Edited by Larry Kreiser, Ana Yábar Sterling, Pedro Herrera, Janet E. Milne and Hope Ashiabor
Chapter 4: Territorial differences for transport fuel demand in Spain: an econometric study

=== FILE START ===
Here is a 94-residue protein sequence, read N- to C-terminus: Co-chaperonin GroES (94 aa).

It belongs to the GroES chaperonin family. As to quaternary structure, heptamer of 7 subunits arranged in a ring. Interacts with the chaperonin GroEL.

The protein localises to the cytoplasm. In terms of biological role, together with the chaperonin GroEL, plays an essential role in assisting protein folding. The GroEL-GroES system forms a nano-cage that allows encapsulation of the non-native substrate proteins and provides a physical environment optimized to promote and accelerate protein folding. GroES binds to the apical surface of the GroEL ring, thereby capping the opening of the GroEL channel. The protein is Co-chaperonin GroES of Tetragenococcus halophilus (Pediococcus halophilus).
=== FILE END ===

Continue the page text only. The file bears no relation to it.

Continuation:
The level and trends of fuel consumption in passenger transport plus the reliance on fossil fuel energy sources in this sector is a major concern nowadays in many countries, especially due to its contribution to the problems of security of supply (fossil fuel dependence) and CO2 emissions. Although there are alternatives to oil, such as biofuels, they still represent a negligible fraction of total fuel consumption in this sector and they are likely to remain a small share in the near and medium term (IEA, 2011).1 Thus, reducing oil consumption in this sector is inescapable in order to reduce the associated energy dependence and climate change problems. This is also the case in Spain, a country whose oil dependence in the transport sector is as high as 99 per cent. For energy policy, environmental regulation and urban planning, it is worth understanding how fuel prices influence passenger transport and its modal split (Bruhova and Bruha, 2007). Several policies have been suggested to encourage the technological and behavioural changes leading to a reduction in fuel consumption in transport. Economists have highlighted the role of economic instruments, namely fuel taxes, on the grounds of economic efficiency.
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